The Lonely Hearts Hotel by Heather O’Neill
“The Lonely Hearts Hotel is a love story with the power of legend. An unparalleled tale of charismatic pianos, invisible dance partners, radicalized chorus girls, drug-addicted musicians, brooding clowns, and an underworld whose economy hinges on the price of a kiss. In a landscape like this, it takes great creative gifts to thwart one’s origins. It might also take true love. Two babies are abandoned in a Montreal orphanage in the winter of 1914. Before long, their talents emerge: Pierrot is a piano prodigy; Rose lights up even the dreariest room with her dancing and comedy. As they travel around the city performing clown routines, the children fall in love with each other and dream up a plan for the most extraordinary and seductive circus show the world has ever seen. Separated as teenagers, sent off to work as servants during the Great Depression, both descend into the city’s underworld, dabbling in sex, drugs and theft in order to survive. But when Rose and Pierrot finally reunite beneath the snowflakes – after years of searching and desperate poverty – the possibilities of their childhood dreams are renewed, and they’ll go to extreme lengths to make them come true. Soon, Rose, Pierrot and their troupe of clowns and chorus girls have hit New York, commanding the stage as well as the alleys, and neither the theater nor the underworld will ever look the same.” – Amazon Summary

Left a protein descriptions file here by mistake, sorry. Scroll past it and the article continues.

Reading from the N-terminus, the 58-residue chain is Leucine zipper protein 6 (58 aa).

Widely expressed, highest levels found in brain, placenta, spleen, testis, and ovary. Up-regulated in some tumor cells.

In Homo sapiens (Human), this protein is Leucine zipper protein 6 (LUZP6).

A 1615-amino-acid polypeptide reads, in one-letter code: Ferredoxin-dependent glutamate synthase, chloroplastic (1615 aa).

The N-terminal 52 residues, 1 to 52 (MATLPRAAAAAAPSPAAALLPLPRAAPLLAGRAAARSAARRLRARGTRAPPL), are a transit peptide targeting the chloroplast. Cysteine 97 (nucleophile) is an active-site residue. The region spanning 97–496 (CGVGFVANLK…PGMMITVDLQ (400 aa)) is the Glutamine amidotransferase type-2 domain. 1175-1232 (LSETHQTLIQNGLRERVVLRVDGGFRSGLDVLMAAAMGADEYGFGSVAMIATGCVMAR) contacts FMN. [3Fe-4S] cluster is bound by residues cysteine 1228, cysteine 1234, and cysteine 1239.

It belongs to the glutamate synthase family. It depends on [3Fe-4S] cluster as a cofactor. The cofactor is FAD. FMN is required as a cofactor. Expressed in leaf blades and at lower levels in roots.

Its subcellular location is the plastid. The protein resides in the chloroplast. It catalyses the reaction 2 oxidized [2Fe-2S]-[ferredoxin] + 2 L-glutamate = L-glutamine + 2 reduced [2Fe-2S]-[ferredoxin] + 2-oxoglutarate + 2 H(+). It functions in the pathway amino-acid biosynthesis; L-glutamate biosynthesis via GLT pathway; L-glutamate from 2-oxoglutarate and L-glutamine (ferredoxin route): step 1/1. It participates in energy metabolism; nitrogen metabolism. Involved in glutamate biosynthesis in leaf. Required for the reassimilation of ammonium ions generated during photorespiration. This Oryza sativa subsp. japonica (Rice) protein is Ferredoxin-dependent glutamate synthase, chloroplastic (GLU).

My Rating: 5 out of 5 stars
Talk about starting my year off on a high note book-wise. This was my first read of January, despite having bought the book on sale at Target two years ago! It was always one of those novels I’d push aside and claim to “read it when I had more time” and I’m kicking myself in the ass for not having picked it up the day I bought it. This novel is impossibly magic while strikingly realistic; while reading this I’d find myself laughing while incredibly sad at the same time? The Lonely Hearts Hotel is a novel that is so alive you feel every emotion these complex characters feel; it manages to be whimsical and gritty at the same time. I’m honestly so blown away by this novel, I don’t have the words to describe it.
Mademoislle Chanel by C. W. Gorther